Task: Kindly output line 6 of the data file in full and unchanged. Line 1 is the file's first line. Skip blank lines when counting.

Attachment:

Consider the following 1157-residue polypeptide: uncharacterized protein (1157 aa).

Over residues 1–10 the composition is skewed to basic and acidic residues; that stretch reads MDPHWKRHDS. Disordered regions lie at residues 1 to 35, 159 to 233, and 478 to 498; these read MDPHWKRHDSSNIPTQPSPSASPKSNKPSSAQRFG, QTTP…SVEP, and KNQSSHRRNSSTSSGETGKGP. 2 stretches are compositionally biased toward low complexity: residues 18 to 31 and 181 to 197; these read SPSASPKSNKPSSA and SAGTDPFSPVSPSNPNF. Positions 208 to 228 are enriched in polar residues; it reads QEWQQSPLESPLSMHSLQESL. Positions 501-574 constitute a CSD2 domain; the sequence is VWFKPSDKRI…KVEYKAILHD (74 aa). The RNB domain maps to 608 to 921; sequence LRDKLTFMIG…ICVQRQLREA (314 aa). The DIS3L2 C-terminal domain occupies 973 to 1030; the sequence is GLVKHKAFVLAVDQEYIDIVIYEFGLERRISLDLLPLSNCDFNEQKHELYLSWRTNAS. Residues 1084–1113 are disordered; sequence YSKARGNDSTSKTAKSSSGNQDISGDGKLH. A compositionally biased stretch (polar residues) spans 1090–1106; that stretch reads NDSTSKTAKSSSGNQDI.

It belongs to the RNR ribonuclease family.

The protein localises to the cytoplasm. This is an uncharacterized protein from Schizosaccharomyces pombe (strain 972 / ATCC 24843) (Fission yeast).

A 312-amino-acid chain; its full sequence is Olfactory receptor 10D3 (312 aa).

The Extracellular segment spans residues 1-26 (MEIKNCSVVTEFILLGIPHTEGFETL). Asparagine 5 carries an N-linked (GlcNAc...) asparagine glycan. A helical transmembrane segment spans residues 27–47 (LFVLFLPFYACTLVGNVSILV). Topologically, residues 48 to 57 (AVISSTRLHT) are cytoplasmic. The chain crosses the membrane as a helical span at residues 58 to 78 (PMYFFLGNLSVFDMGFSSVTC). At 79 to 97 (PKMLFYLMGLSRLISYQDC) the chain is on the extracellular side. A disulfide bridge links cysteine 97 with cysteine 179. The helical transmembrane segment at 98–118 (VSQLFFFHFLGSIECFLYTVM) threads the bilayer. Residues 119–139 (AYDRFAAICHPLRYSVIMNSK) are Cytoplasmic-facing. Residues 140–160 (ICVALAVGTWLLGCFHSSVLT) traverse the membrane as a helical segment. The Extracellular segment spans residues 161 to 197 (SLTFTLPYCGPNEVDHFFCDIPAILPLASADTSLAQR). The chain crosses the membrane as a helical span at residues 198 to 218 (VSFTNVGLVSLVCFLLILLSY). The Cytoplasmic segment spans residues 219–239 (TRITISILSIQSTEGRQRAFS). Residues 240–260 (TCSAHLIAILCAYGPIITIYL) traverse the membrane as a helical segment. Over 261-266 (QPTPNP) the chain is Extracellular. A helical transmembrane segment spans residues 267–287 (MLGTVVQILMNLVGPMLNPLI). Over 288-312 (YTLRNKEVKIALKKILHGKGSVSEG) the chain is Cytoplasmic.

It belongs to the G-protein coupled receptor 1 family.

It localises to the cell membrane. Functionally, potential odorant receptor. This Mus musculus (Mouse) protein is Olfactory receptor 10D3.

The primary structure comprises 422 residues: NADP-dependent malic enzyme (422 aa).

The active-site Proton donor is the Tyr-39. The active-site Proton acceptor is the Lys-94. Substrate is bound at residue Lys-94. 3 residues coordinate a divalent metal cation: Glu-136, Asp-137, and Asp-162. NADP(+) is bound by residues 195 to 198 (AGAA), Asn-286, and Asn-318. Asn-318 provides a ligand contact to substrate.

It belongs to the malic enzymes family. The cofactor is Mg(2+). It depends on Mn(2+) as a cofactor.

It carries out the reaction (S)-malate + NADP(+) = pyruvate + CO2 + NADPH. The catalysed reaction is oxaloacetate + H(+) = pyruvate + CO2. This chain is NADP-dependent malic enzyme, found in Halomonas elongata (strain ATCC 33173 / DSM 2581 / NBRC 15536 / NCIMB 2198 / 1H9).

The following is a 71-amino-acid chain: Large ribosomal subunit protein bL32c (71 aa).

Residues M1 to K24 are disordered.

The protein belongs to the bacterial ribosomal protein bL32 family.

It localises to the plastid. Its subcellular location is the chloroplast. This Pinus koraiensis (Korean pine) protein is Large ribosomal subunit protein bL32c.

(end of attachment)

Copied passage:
The Extracellular segment spans residues 1-26 (MEIKNCSVVTEFILLGIPHTEGFETL). Asparagine 5 carries an N-linked (GlcNAc...) asparagine glycan. A helical transmembrane segment spans residues 27–47 (LFVLFLPFYACTLVGNVSILV). Topologically, residues 48 to 57 (AVISSTRLHT) are cytoplasmic. The chain crosses the membrane as a helical span at residues 58 to 78 (PMYFFLGNLSVFDMGFSSVTC). At 79 to 97 (PKMLFYLMGLSRLISYQDC) the chain is on the extracellular side. A disulfide bridge links cysteine 97 with cysteine 179. The helical transmembrane segment at 98–118 (VSQLFFFHFLGSIECFLYTVM) threads the bilayer. Residues 119–139 (AYDRFAAICHPLRYSVIMNSK) are Cytoplasmic-facing. Residues 140–160 (ICVALAVGTWLLGCFHSSVLT) traverse the membrane as a helical segment. The Extracellular segment spans residues 161 to 197 (SLTFTLPYCGPNEVDHFFCDIPAILPLASADTSLAQR). The chain crosses the membrane as a helical span at residues 198 to 218 (VSFTNVGLVSLVCFLLILLSY). The Cytoplasmic segment spans residues 219–239 (TRITISILSIQSTEGRQRAFS). Residues 240–260 (TCSAHLIAILCAYGPIITIYL) traverse the membrane as a helical segment. Over 261-266 (QPTPNP) the chain is Extracellular. A helical transmembrane segment spans residues 267–287 (MLGTVVQILMNLVGPMLNPLI). Over 288-312 (YTLRNKEVKIALKKILHGKGSVSEG) the chain is Cytoplasmic.